THE RAJKOT IMBROGLIO | Vithalbhai Patel, Sardar Patel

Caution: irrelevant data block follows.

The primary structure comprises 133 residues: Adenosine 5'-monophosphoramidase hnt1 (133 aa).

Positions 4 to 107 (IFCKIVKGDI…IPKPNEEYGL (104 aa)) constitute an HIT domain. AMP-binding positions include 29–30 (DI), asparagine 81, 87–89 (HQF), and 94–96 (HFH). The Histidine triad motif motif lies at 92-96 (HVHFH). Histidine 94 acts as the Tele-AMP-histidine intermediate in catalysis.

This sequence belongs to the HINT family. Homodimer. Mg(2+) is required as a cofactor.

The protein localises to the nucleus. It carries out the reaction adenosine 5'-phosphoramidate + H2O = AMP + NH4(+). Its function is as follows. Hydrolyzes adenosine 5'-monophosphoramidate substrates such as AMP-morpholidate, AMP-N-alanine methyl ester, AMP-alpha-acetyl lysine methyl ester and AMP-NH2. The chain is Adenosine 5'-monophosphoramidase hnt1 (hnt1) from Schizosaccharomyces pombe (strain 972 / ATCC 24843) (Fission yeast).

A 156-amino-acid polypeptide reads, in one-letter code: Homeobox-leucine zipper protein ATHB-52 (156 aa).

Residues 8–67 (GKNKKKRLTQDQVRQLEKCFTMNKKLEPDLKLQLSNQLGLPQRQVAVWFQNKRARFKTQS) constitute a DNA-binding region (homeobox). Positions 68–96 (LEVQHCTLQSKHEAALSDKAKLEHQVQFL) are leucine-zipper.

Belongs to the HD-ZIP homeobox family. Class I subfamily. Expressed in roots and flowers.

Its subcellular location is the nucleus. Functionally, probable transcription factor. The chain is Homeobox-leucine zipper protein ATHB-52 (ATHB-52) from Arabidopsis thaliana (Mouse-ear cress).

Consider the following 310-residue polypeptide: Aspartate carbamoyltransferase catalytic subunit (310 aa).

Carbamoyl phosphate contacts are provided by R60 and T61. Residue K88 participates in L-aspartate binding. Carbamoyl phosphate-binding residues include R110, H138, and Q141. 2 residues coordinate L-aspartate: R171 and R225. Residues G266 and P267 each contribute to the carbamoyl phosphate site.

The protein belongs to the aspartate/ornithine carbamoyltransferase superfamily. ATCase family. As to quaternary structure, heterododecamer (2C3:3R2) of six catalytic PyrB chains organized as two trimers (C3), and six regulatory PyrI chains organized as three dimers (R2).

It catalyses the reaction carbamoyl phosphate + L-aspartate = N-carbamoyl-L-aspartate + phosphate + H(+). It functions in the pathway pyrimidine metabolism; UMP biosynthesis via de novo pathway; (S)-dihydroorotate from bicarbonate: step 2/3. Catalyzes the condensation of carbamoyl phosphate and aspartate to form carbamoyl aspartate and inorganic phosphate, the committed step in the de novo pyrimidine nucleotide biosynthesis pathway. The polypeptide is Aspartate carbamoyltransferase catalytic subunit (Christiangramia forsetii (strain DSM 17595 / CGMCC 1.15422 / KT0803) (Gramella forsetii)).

The Public have now before it the correspondence in the shortlived Rajkot revolution between the Thakore and Sardar Vallabhbhai Patel, between Mr. Patel and Sir P. Caddell, Gandhiji's statement thereon and the Government of India's communique dealing with Gandhiji's demand that the Government should interfere and call upon the Thakore to carry out his undertaking to Sardar Patel. It will be difficult for the impartial historian perusing these documents, say, fifty years hence, to conclude that the Sardar or Gandhiji comes out best in the controversy. it will be equally difficult for him to avoid concluding that Sir Patrick Cadell is the one party in the correspondence who has acted with perfect candour and loyalty to the Thakore Sahib who engaged him as Chief Minister. The Thakore Sahib avows that his object in taking on Sir Patrick was that he should put down the agitation of his subject. Sir Patrick Cadell when he came into office and looked into the grievances of the people, found that there were just causes for them and that the Thakore Sahib, his master, has been very neglectful in the discharge of his duties as ruler of the State. He told the Thakore Sahib this and exhorted him to devote more attention to the affairs of the State and be more accessible to his subjects. The Thakore did not like this plan speaking. He, in fact, resented it and dispensed with the Dewan's services on the plea that so long as he was in Rajkot the people will look up to him and not to himself, their ruler, as the fountain of power. The Resident had to intervene at this stage and to remind the Thakore that the Government of India had approved of the appointment of Sir Patrick on the distinct understanding that it will last for a term of not less than six months. The Thakore, thereupon, withdrew his order. At the same time he opened negotiations with Sardar Patel and he reached an agreement with him apparently without the knowledge and certainly without consent of his responsible Minister. This agreement enabled him to oust Sir Patrick from his office and to bring back the old Dewan. The Thakore rejected some of the Sardar's nominees to the Committee on constitutional reform and appointed others on the ground that minority rights were ignored by the Sardar. GAndhiji at this stage came out with his call on the Government of India to compel the Thakore to accept the Sardar's nominees. That Government , to be fair has shown itself willing to help him whenever it can as in the Orissa Governorship. But it has to maintain appearances at least in its dealings with States. The call made upon it to overrule the Thakore, argued Gandhiji, was not a call for intervention. We do not know what else it is. The Government has in a closely reasoned statement shown that it cannot possibly comply with Gandhiji's invitation, much as it would have been happy to do so could it have done so. We must record our emphatic protest against the venerable and venerated person of Mr. Kasturba Gandhi being dragged into this sordid agitation.

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